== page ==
An EAA Interview with 2012 Franklin R. Buchanan Co-Prize Winners for The United States in Afghanistan,The Choices Program: Andy Blackadar, Sarah Massey, and Tanya Waldburger

This is our sixteenth consecutive interview with recipients of the AAS Franklin Buchanan Prize. Normally, we publish the interview and accompanying curriculum materials review in the winter issue, but because of our special section, we moved this segment to the fall issue. The 2012 Buchanan Prize winners were Andy Blackadar, Sarah Massey, and Tanya Waldburger, who, along with colleagues at the “The Choices for the 21st Century Education Program,” a national education initiative developed at ...

Film Review Essay

Bhutan: Taking the Middle Path to Happiness

TOM VENDETTI AND JOHN WEHRHEIM VENDETTI PRODUCTIONS, LLC DVD, 57 MINUTES, 2007 From the opening photos of an idyllic remote setting to friendly young monks to prayer flags whipping in the morning breeze carrying peace prayers, you know where to find Shangri La. That is the strength and weakness of this beautifully filmed video portrayal of Bhutan. The Exotic Other is colorfully on display, providing a feast for the eye and ear that is fine as far as it goes but is thinner on real world perspe...

Feature Article

Languages as a Key to Understanding Afghanistan’s Cultures

The 2004 constitution of Afghanistan stipulates that two Indo-Iranian languages—Pashto and Dari (the official Afghan term for the language known elsewhere as Farsi, Persian, and Tajiki)—shall be recognized as the “two official languages of the state,” while in those “areas where the majority of the people speak in any one of Uzbeki, Turkmani, Pachaie, Nuristani, Baluchi, or Pamiri languages,” these languages “shall be the third official languages.” This secondary official status ...

EAA Interview, Feature Article

EAA Interview with the Authors of “Fragments of the Afghan Frontier,” Benjamin D. Hopkins and Magnus Marsden

Benjamin D. Hopkins and Magnus Marsden are, respectively, a historian and an anthropologist. In 2011, they coauthored Fragments of the Afghan Frontier. The book is intended for both the public and scholars. In his review of Fragments, Mark Beautement, former UK Ministry of Defence district political officer in Sangin, Helmand Province, Afghanistan during 2009–10, who worked with British Commandos and US Marines, commented, “Fragments of the Afghan Frontier combines painstaking recent anthrop...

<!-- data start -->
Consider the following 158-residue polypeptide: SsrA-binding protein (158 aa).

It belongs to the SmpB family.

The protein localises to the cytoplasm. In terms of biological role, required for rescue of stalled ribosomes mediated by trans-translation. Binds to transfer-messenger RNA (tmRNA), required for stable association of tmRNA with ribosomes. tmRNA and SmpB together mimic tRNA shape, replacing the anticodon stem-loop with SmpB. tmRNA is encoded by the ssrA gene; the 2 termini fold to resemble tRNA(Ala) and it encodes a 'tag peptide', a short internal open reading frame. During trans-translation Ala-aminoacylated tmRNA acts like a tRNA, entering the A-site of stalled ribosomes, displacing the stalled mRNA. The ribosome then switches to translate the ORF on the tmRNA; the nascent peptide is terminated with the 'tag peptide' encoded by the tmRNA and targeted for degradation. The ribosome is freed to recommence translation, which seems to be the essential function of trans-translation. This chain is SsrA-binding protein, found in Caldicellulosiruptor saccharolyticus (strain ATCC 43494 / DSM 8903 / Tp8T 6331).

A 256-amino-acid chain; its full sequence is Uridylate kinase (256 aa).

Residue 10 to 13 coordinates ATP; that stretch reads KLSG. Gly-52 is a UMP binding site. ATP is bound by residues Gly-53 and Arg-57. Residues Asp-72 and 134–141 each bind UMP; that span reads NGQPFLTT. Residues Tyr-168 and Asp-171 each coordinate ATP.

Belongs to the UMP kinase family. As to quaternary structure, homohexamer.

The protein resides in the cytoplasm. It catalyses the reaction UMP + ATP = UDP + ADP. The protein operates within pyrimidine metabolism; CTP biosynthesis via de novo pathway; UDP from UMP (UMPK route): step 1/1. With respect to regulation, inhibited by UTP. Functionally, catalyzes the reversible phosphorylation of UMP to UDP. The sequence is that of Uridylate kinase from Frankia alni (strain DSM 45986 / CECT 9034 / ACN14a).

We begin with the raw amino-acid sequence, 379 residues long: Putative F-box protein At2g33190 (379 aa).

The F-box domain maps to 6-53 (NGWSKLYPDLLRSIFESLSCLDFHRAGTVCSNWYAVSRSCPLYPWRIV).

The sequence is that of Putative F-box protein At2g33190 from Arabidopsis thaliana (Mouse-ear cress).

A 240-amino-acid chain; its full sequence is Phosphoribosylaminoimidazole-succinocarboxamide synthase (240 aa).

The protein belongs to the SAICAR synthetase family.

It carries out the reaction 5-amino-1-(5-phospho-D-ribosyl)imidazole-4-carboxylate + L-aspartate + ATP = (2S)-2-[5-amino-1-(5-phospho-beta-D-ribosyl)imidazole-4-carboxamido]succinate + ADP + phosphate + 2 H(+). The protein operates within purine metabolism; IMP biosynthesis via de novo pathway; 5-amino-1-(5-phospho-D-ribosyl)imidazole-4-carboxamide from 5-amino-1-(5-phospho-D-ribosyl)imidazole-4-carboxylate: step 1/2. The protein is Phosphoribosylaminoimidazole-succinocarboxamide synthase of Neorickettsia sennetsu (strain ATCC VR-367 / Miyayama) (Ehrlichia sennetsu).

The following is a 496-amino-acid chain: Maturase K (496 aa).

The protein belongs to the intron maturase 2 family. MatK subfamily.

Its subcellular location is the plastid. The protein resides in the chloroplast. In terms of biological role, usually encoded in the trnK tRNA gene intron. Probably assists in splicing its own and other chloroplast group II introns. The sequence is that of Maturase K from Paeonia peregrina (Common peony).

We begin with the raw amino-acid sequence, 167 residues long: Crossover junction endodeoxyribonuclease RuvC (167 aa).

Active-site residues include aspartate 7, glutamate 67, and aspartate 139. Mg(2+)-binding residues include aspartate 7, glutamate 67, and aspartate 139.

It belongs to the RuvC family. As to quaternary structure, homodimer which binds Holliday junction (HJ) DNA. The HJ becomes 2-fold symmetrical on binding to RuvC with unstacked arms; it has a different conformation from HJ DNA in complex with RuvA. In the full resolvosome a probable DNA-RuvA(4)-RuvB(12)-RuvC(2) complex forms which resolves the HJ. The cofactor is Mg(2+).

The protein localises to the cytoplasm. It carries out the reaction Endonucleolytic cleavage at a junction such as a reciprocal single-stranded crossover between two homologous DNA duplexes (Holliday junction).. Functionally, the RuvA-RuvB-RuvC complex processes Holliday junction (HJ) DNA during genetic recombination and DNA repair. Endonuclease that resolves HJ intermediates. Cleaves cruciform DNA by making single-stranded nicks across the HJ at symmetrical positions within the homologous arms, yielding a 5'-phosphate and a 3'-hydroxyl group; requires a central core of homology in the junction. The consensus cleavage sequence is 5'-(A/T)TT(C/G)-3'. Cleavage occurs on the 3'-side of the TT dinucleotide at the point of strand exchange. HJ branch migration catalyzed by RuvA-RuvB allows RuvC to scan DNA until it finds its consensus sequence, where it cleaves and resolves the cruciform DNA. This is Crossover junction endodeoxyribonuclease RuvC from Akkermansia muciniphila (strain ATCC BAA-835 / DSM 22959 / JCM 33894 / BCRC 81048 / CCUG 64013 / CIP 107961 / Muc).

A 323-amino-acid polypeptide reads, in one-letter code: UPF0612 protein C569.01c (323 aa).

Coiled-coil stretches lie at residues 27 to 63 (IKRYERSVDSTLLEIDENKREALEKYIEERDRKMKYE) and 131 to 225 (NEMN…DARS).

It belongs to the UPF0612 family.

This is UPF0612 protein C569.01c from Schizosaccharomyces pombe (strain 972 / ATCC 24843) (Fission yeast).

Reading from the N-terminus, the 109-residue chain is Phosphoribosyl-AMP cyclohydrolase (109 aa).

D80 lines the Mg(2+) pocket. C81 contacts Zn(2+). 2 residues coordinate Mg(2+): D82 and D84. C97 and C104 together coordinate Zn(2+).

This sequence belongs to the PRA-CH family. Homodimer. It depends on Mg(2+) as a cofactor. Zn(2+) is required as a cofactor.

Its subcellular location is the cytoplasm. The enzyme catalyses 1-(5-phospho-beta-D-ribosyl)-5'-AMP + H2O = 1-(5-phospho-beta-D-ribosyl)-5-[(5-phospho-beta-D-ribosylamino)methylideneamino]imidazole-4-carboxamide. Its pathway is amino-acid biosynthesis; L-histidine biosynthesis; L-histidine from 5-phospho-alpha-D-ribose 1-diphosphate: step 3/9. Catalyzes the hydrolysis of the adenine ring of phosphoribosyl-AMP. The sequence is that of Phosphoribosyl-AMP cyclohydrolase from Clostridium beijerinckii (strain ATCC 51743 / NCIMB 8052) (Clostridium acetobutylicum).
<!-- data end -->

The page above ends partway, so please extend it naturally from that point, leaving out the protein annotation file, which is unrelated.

Feature Article

Aid Agencies and Afghanistan: The End of an Affair?

On a world map, Afghanistan—a country evoking images of conflict, violence, poverty, mass migration, and religious extremism to a Western audience—would appear as a somehow marginal place if it were not a focus of the global war on terror. However, it is also the destination of thousands of experts who conceive their endeavor as a struggle between the values of modernity (democracy, human rights, women’s empowerment, secular education, and accountability) and those of archaic traditions an...

Feature Article

The Spirit of Afghanistan: Tradition and Renewal Through the Arts

Today’s war-torn Afghanistan has complex origins, with many tribal cultures contributing to its identity. An important crossroad of Central Asia for many centuries, the region now known as Afghanistan has followed various religions and witnessed interacting artistic traditions. Trade routes, blurred borders, and the nomadic life have helped bring about rich cultural exchanges, while tribal affiliations have maintained specific customs and identities within groups. Afghanistan is again a co...

Feature Article

What History Can Teach Us About Contemporary Afghanistan

Almost every American today knows Afghanistan is located in the heart of Asia. We were not always that informed. When my wife and I learned in the summer of 1964 that we would be going as Peace Corps Volunteers (PCVs) to Afghanistan, our family members and friends thought we were off to Africa. But after the Soviet-Afghan War of the 1980s, the terrorist attacks of 9/11, and the ensuing military and civil presence of the US in that country, Americans are familiar with even more than the location ...

The AAS Secretariat will be closed Monday, January 20, in observation of Martin Luther King Jr. Day